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Chapter 3

"You must allow me to get you something to eat first, Mrs. Pasmer," said the elder Mavering.

"Oh no, thank you," Mrs. Pasmer began. But she changed her mind and said, "Or, yes; I will, Mr. Mavering: a very little salad, please." She had really forgotten her hunger, as a woman will in the presence of any social interest; but she suddenly thought his going would give her a chance for two words with her daughter, and so she sent him. As he creaked heavily across the smooth floor of the nave; "Alice," she whispered, "I don't know exactly what I've done: Who introduced this young Mr. Mavering to you?"

"Mr. Munt."

"Mr. Munt!"

"Yes; he came for me; he said you sent him. He introduced Mr. Mavering, and he was very polite. Mr. Mavering said we ought to go up into the gallery and see how it looked; and Mr. Munt said he'd been up, and Mr. Mavering promised to bring me back to him, but he was not there when we got back. Mr. Mavering got me some ice cream first, and then he found you for me."

"Really," said Mrs. Pasmer to herself, "the combat thickens!" To her daughter she said, "He's very handsome."

"He laughs too much," said the daughter. Her mother recognised her uncandour with a glance. "But he waltzes well," added the girl.

"Waltzes?" echoed the mother. "Did you waltz with him, Alice?"

"Everybody else was dancing. He asked me for a turn or two, and of course I did it. What difference?"

"Oh, none—none. Only—I didn't see you."

"Perhaps you weren't looking."

"Yes, I was looking all the time."

"What do you mean, mamma?"

"Well," said Mrs. Pasmer, in a final despair, "we don't know anything about them."

"We're the only people here who don't, then," said her daughter. "The ladies were bowing right left to him all the time, and he kept asking if I knew this one and that one, and all I could say was that some of them were distant cousins, but I wasn't acquainted with them. I would think he'd wonder who we were."

"Yes," said the mother thoughtfully.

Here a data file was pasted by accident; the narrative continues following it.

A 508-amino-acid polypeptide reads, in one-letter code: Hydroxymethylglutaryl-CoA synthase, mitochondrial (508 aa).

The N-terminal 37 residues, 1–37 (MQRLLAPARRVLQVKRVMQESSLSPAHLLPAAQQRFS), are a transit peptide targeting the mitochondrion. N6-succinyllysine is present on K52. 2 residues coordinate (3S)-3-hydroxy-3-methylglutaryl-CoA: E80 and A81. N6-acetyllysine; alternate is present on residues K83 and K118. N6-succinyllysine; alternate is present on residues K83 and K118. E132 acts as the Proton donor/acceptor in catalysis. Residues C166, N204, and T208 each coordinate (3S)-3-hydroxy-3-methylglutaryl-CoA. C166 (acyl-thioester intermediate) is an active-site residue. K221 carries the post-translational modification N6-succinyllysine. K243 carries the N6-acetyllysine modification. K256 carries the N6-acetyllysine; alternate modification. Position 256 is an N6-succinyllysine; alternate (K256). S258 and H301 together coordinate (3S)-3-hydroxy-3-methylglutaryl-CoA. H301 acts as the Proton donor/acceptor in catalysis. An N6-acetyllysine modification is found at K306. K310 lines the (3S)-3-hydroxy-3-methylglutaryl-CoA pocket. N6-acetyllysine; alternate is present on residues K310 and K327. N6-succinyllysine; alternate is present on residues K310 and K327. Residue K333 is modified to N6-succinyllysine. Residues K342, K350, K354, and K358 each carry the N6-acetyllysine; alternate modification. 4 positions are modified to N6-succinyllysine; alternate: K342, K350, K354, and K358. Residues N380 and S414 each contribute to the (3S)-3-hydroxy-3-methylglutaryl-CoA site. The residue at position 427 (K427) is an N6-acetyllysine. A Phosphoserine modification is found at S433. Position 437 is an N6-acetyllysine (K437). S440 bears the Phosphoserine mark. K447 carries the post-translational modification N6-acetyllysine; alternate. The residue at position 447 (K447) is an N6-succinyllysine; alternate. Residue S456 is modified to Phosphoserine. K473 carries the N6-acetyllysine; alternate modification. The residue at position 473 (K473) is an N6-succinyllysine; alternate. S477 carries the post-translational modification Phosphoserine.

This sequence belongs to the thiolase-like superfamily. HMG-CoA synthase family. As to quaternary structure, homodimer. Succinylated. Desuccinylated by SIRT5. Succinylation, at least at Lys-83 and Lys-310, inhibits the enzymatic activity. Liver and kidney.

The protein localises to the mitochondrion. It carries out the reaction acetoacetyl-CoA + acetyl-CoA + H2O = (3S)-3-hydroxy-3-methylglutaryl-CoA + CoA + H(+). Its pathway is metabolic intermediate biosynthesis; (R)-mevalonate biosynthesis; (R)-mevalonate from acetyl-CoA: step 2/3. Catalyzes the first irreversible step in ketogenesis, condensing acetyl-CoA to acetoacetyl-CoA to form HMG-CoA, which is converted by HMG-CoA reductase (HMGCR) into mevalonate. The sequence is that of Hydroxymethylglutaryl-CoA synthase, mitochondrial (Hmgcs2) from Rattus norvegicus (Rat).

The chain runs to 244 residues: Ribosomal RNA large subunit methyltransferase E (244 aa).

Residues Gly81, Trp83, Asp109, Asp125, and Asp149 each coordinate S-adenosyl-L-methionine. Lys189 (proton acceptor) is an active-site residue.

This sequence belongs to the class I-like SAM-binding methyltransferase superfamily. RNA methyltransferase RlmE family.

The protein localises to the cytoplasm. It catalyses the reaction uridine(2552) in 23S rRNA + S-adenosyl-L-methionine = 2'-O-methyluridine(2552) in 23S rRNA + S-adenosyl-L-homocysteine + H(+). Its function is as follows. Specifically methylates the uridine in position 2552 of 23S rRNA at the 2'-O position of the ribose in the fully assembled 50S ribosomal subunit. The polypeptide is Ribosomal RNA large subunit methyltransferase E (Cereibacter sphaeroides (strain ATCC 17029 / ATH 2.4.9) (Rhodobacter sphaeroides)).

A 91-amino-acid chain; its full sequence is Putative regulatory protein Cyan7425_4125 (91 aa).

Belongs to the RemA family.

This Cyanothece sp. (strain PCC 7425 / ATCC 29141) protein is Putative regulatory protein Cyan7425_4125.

"There! he's laughing with that other student. But don't look!"

Mrs. Pasmer saw well enough out of the corner of her eye the joking that went on between Mavering and his friend, and it did not displease her to think that it probably referred to Alice. While the young man came hurrying back to them she glanced at the girl standing near her with a keenly critical inspection, from which she was able to exclude all maternal partiality, and justly decided that she was one of the most effective girls in the place. That costume of hers was perfect. Mrs. Pasmer wished now that she could have compared it more carefully with other costumes; she had noticed some very pretty ones; and a feeling of vexation that Alice should have prevented this by being away so long just when the crowd was densest qualified her satisfaction. The people were going very fast now. The line of the oval in the nave was broken into groups of lingering talkers, who were conspicuous to each other, and Mrs. Pasmer felt that she and her daughter were conspicuous to all the rest where they stood apart, with the two Maverings converging upon them from different points, the son nodding and laughing to friends of both sexes as he came, the father wholly absorbed in not spilling the glass of claret punch which he carried in one hand, and not falling down on the slippery floor with the plate of salad which he bore in the other. She had thoughts of feigning unconsciousness; she would have had no scruple in practising this or any other social stratagem, for though she kept a conscience in regard to certain matters—what she considered essentials—she lived a thousand little lies every day, and taught her daughter by precept and example to do the same. You must seem to be looking one way when you were really looking another; you must say this when you meant that; you must act as if you were thinking one thing when you were thinking something quite different; and all to no end, for, as she constantly said, people always know perfectly well what you were about, whichever way you looked or whatever you said, or no matter how well you acted the part of thinking what you did not think. Now, although she seemed not to look, she saw all that has been described at a glance, and at another she saw young Mavering slide easily up to his father and relieve him of the plate and glass, with a laugh as pleasant and a show of teeth as dazzling as he bestowed upon any of the ladies he had passed. She owned to her recondite heart that she liked this in young Mavering, though at the same time she asked herself what motive he really had in being so polite to his father before people. But she had no time to decide; she had only time to pack the question hurriedly away for future consideration, when young Mavering arrived at her elbow, and she turned with a little "Oh!" of surprise so perfectly acted that it gave her the greatest pleasure.

William Dean Howells